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Tom Howell
The Rude Story of English



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Bill Bryson once wrote that what immediately sets English apart from other languages is the richness of its vocabulary. In The Rude Story of English, Tom Howell, an ex-lexicographer and former dictionary editor, takes on one of his favourite stories: how the English language came to be — and tells it through its rudest, most offensive, simplest parts. While other books concentrate on proper English, slang is the cutting edge of English, and rudeness is slang's most creative point.

From 440 AD, when Hengest, a Germanic warrior, first stepped onto English shores and cursed as his boots filled with seawater, to the present day, curses, insults, and rude words have played as important a role in the story of English as polite ones. Hugely entertaining and informative, The Rude Story of English is part fact, part fiction and reveals that, no matter how uncomfortable or off-putting, there's much to be learned from some of a language's most colourful parts.


Praise for Tom Howell's The Rude Story of English:

"a boisterous new retelling of the emergence of the world's first lingua franca... the book's uproariously silly take on history will hit home with fans of Blackadder and word nerds alike... It's an inventive hybrid of fact and asterisk [...] with plenty of tidbits that make it a worthy read." —Globe and Mail

"From the opening pages of The Rude Story of English, Howell had me laughing out loud.  He sprinkles just enough research and fact through his story to make it believable, yet most of it is "asterisked" as he fills in the gaps of our knowledge. . . . The Rude Story of English is a book for lovers of words, puns, history, language and humour.  If you want a good dose of humour with a bit of learning thrown in, I heartily recommend it." —The Coastal Spectator

"[I]t is, in many ways, a flawless book. Taking what in other hands has often been tedious, uninteresting and even (by way of omission) inaccurate, Howell creates a book not only dead interesting, it's also Hitchhiker's Guide to the Galaxy funny. Howell knows how to tell a story." —January Magazine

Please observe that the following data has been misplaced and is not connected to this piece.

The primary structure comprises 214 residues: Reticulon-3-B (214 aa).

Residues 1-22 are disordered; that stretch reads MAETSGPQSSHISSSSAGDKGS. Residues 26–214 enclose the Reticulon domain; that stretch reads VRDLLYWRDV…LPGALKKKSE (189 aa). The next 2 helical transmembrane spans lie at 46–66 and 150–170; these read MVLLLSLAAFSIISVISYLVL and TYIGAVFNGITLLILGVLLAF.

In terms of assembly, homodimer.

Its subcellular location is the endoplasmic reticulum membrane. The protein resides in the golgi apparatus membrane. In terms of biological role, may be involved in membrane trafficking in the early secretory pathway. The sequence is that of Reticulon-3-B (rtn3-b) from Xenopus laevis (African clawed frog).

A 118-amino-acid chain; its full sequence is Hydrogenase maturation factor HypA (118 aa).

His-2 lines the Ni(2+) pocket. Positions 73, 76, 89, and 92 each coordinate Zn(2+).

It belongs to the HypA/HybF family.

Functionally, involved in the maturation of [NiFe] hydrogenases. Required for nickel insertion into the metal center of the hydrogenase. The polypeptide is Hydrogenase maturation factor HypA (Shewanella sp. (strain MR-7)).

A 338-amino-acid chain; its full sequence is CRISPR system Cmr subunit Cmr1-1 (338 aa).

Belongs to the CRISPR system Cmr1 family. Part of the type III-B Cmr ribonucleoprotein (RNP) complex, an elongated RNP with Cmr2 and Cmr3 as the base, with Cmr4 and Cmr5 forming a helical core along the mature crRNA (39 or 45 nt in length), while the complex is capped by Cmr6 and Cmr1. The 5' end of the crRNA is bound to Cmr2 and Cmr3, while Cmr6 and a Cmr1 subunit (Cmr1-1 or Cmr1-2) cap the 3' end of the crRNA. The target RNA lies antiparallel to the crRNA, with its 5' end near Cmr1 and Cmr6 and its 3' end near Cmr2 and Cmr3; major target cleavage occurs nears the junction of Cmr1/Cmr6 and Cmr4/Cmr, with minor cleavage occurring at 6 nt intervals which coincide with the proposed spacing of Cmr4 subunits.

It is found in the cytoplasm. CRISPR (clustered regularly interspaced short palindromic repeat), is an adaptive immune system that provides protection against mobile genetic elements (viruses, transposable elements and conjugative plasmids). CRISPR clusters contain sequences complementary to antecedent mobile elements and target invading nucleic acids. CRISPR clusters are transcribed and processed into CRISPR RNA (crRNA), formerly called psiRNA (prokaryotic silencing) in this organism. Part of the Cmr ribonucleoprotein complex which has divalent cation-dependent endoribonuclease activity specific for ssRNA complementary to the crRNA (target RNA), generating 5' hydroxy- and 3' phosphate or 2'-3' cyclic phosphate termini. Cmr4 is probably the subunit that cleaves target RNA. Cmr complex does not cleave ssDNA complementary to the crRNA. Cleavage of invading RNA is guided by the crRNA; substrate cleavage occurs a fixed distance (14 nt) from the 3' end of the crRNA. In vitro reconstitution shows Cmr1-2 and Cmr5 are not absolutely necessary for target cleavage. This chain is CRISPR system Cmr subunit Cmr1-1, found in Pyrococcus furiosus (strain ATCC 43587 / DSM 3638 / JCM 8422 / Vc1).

"Who would have guessed that a history of the English language could be so riotously funny, so twisted and unfettered, yet so genuinely informative and thought-provoking? . . . Howell, who worked on both the Canadian Oxford Dictionary and the Canadian Oxford Thesaurus before becoming the 'in-house word nerd' on CBC Radio, brings to The Rude Story of English a deep love of the language, a questing imagination, and a sense of humour which is only rarely refined (read: often bawdy), but always a delight." —Zoomer Magazine


Length: 308 pp
Genre/Category: Non-Fiction-Social Science/History/Language
Publication Date: November 5 2013

World rights, McClelland & Stewart

For all other rights contact The Cooke Agency.
Tom Howell

Bill Bryson once wrote that what immediately sets English apart from other languages is the richness of its vocabulary. In The Rude Story of English, Tom Howell, an ex-lexicographer and former dictionary editor, takes on one of his favourite stories: how the English language came to be — and tells it through its rudest, most offensive, simplest parts. While other books concentrate on proper English, slang is the cutting edge of English, and rudeness is slang's most creative point. From 440 AD, when Hengest, a Germanic warrior, first stepped onto English shores and cursed as his boots filled with seawater, to the present day, curses, insults, and rude words have played as important a role in the story of English as polite ones. Hugely entertaining and informative, The Rude Story of English is part fact, part fiction and reveals that, no matter how uncomfortable or off-putting, there's much to be learned from some of a language's most colourful parts. You can visit him online at www.rudestory.ca.